Introducing Helen Monson and Kim Poole, author of Help Me To Feel: An Autobiography of Helen Mar Carter Monson

“I tried going the traditional publication route first with no success. Outskirts Press was a good second option. I have now published two books with Outskirts, and plan to do at least one or two more.”

Like her mother Helen Monson, Kim Poole loves to tell stories. Kim and Helen share a delight in music, nature, family, self-discovery, adventure, and connecting with people. Their debut book, No Ordinary Life, is the first in the Greatest Gamble series.

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Book description…

“There was excitement being a senior. When influential men told us we were on the threshold of new adventure—that the whole world lay at our feet—that we could turn it into a better place if we were only willing to work and strive and hold to our ideals, I believed every word and was impatient to get at it. But after graduation was over, I felt such an unsettling mixture of excitement and anti-climax. Suddenly I wasn’t quite ready to set the world on fire. I decided to go back next year for post-graduate work because that didn’t cost nearly as much as college, and then I wouldn’t need to say goodbye to the school that suddenly seemed so dear. But life had other plans…” What would you do if you were a sheltered 17-year-old who suddenly found yourself “mother” to your six younger brothers and sisters—when you thought your only concerns would be boyfriends and school? And what if this happened during the Great Depression, when your once secure world was like no one could have anticipated? It happened to Helen Monson, who describes her experiences in bold, poignant, and often humorous detail. As in the book’s prequel, No Ordinary Life, the stories Helen tells feel remarkably contemporary despite happening nearly 100 years ago.

Introducing Constance Smith, author of Mid, A Girl In The Mountains

“This is my debut book. With patient guidance, my Author Representative opened my eyes to the exciting publishing world.”

Constance Smith, a registered nurse, tells her mother’s compelling story in “Mid, A Girl In The Mountains,” her debut book. Constance, born in West Virginia, lives with her husband on Lake Houston, Texas.

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Book description…

Betrayed by her family, betrayed by love, and farmed out to relatives during the Great Depression, a young woman is determined to rise above. In 1931, spirited 17-year-old Mid Cover and her family are battling the hardships of the Great Depression. Set in the beautiful mountains of West Virginia, Mid’s story begins in the great outdoors, with clear, cold streams, brilliant green vegetation, and fields and forests teeming with berries, nuts, greens, and roots to forage. Restless after a bitter-cold winter, Mid and her siblings tumble outdoors to greet the spring. But Mid’s sheltered childhood is soon shattered by scandal, and her Pop can’t cope: He splits up the five children, and Mid is sent to her uncle’ s farm in Greenbrier County. It is here at a country dance that she meets Pat, her first true love. Against the emotionally charged backdrop of World War II, Mid’s story takes the reader down a path of betrayal and heartbreak, loneliness and loss, as the resilient young woman seeks closure-and a second chance at happiness.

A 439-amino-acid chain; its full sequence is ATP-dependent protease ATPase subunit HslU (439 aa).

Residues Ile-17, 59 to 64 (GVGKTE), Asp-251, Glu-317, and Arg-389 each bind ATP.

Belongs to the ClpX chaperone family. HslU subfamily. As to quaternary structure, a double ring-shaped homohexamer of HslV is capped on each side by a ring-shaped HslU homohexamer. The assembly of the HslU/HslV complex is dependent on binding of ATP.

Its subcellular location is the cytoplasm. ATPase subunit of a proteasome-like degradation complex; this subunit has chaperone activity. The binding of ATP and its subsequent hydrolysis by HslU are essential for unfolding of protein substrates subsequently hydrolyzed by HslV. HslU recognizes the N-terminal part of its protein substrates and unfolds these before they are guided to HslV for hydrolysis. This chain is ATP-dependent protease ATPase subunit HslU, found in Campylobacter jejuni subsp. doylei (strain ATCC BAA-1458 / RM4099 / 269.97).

Introducing Winfred H. Hensley, Sr., author of The Never Ending Mile

“Sara, my Author Representative, was always there, smiling on the phone while sharing her knowledge and experience when I needed her input.”

Winfred H. Hensley, Sr. was born in Echo, Kentucky where it was about as rural/agrarian as any spot in America in July, 1932. I feel, predictably, I have always had the mind set of a rural American citizen. Until I was seventeen years old I lived, without question, the life of a young rural American. Since then I have lived, all these years, in various urban environments including U.S. ships. My long, varied career path has been largely responsible for such a situation. In looking back at what has developed into a life that presently exceeds the average life span in America I often think of the old saw that begins “Jack of all trades and…”. At various stages I have been a veterinarian medical student, a musician, a war time sailor, a bartender, member of a financial institution as a collector all the way to owner and chairman of the board, a used car salesman, a politician, a dairy farmer, a Sunday School teacher, a parent, a grandparent, a great grandparent and now a writer. During all those endeavors, several attempted simultaneously, my congenital entrepreneurial spirit never faltered. Presently, my wife Bonnie and I live in a small Northern Kentucky town within hailing distance of children, grand children and great grand children.

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Praise for The Never Ending Mile and author Winfred H. Hensley: “Your stories help me realize what a small world it is and how we all tie together.” -Glyndon Steele, Hopkinsville, KY

“Mr. Hensley writes in a fluid style that is often lost when story tellers try to translate oral history into the written. ‘The Never Ending Mile’ is like pulling up a chair around the woodstove with a respected elder and hearing the answer to ‘How’d you get here?’ Highly recommended!” -Steve Adkisson Owenton, KY author of Juggernauts

“The newsletter gets better every time and it was always SUPER! I’m so excited-God Bless you!” -Lois Tudor Bradley, Mesa, Arizona